A-League headed for NSL-style crash
There, I’ve said it. And Clive Palmer inspired me. And I’ll call it soccer too, not football – the way the code and the people involved have behaved lately, they don’t deserve the word.
We are soccer, Australian soccer at its worst, exactly the way the Herald Sun, the Daily Telegraph and the Courier-Mail have been describing soccer in Australia for years.
We should be ashamed. The best is over and we are on a downward spiral. We are left fighting among ourselves while the other codes laugh and gloat.
We’ll never get back to the euphoria of the 2006 World Cup qualification and our heroic efforts in Germany.
The national team failed to make it past the first round at the 2010 World Cup. Our bid to host the 2022 tournament ended in humiliation, with one vote for a $100 million outlay.
Our country’s top players are still heading overseas, leaving behind an A-League struggling with huge financial problems and no profitable solution in sight.
Owners, coaches, players and staff are not only fighting among themselves, they are fighting against the FFA to try and get any last cent they can out of Ben Buckley and Frank Lowy, even it ends in multi-million-dollar court battles.
Due to the vast distances involved, the costs of putting together a viable soccer team, and the lack of money to be made in Australian professional soccer, the A-League is set for the same fate as the NSL. It’s just a matter of time.
The Neanderthal ravings of Clive Palmer could be easily dismissed, but there is certainly a lot of concern about how much money the sport is losing and how much longer the A-League will survive.
Even though the NSL was not profitable, it lasted for 27 years, but I can’t see today’s rich patrons of A-League clubs hanging around for that long. Just ask Don Matheson.
After three years of A-League growth from when it was founded in 2005, the league’s average attendance stood at a healthy 14,600 a match, and some people started tipping that it would overtake the NRL in attendance and revenues. Even the AFL was an eventual target.
But by the end of the 2010-11 season, the average attendance figure had fallen by more than 6000, to fewer than 8500 fans a game. The nadir was reached when a miserly 1003 attended North Queensland Fury’s match with Brisbane Roar, a so-called Queensland derby.
Fury had lost so much money that it was dropped because the club’s position was “too big of a financial risk” for it to continue, Football Federation Australia said in a statement.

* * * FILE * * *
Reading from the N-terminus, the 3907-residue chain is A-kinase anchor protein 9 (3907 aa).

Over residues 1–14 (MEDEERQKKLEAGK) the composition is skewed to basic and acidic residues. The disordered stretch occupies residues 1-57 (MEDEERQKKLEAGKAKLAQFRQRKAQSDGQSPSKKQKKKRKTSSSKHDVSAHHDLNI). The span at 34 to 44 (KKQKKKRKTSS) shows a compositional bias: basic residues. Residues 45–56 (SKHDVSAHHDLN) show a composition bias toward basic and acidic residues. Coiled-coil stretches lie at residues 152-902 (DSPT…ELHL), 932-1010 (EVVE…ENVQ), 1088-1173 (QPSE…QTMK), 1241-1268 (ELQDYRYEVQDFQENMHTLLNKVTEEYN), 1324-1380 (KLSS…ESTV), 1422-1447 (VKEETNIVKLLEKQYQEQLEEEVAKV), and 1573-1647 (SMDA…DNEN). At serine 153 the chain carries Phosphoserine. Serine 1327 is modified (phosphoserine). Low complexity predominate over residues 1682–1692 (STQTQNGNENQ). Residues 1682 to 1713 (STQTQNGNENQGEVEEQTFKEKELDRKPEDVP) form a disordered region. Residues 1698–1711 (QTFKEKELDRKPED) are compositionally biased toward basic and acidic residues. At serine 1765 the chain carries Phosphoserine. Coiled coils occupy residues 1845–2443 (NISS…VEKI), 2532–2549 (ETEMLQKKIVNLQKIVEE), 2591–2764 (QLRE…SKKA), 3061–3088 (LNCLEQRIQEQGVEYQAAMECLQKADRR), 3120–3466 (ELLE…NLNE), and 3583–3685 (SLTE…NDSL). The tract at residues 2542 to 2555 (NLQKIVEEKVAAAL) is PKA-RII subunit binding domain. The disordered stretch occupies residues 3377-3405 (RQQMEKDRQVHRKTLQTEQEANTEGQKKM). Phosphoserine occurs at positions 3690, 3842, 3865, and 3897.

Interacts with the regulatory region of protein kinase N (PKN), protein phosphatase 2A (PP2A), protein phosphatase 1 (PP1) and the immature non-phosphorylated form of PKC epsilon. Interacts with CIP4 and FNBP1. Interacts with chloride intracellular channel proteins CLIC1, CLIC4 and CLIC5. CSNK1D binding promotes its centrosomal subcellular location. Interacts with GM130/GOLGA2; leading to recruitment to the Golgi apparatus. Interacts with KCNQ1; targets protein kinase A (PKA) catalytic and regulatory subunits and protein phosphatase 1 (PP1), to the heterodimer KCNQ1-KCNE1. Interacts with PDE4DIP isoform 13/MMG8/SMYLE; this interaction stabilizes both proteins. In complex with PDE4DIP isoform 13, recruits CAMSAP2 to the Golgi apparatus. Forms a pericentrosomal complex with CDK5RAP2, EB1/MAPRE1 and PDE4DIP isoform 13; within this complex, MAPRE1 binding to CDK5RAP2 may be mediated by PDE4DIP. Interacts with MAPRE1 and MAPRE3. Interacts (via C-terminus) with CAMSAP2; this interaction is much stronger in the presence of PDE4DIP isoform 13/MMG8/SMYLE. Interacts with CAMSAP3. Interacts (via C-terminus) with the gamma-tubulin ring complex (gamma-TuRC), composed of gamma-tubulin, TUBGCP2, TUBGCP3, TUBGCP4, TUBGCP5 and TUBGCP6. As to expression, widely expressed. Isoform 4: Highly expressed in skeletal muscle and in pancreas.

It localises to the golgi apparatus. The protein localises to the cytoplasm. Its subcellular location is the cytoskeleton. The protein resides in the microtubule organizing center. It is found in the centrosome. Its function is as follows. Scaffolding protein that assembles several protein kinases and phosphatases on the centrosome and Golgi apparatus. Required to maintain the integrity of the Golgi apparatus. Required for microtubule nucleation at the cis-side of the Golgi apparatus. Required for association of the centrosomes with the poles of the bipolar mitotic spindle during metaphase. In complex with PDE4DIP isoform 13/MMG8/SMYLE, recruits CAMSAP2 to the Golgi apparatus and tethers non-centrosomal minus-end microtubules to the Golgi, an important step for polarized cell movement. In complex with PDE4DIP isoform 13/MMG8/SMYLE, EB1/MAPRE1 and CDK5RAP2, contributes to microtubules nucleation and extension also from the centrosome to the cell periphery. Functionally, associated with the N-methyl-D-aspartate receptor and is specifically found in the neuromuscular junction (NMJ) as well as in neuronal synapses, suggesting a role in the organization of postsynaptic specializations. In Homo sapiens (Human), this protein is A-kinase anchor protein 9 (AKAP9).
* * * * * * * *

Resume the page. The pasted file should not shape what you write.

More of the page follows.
Sydney Rovers won’t be joining the A-League any time soon either, as the new franchise has been unable to come up with the money.
The A-League was expected to feature 12 teams next season, but instead is set to have 10, or even nine if Palmer has another rich-kid temper tantrum.
Is there any hope that things will be resolved between the A-League owners on the one hand, and Buckley and Lowy on the other?
Buckley’s background is in AFL, a rival code looking to land the killer blow and totally dominate the Australian sporting landscape.
Would you hear any of the AFL club bosses bleating and moaning like Palmer and Co. are doing this week?
The FFA has taken its eyes off the A-League ball during the bid for the 2022 Cup, and hasn’t been able to get back in the game.
There was a misconception in Australia that the NSL was poorly run and there were no competent football administrators. I’d argue the same about Buckley and the FFA.
Why do the top five FFA administrators earn more than a million dollars a year in salary plus travel allowances and other benefits? Is Lowy that short of a dollar?
And what about the treatment that soccer gets from its own fans and journalists? With that sort of support, who would want to play for you and try to entertain you? They’d rather go overseas, where they are treated like real stars. Look what happened to John Aloisi.
I have some interest in soccer and the Socceroos, but I’ve never been to an A-League game and probably never will.
You aren’t going to make money owning an A-League club, and without a true love and passion for the game to keep you going, it won’t be long before Palmer and his mates pull out of the A-League to leave the FFA without a national professional soccer competition.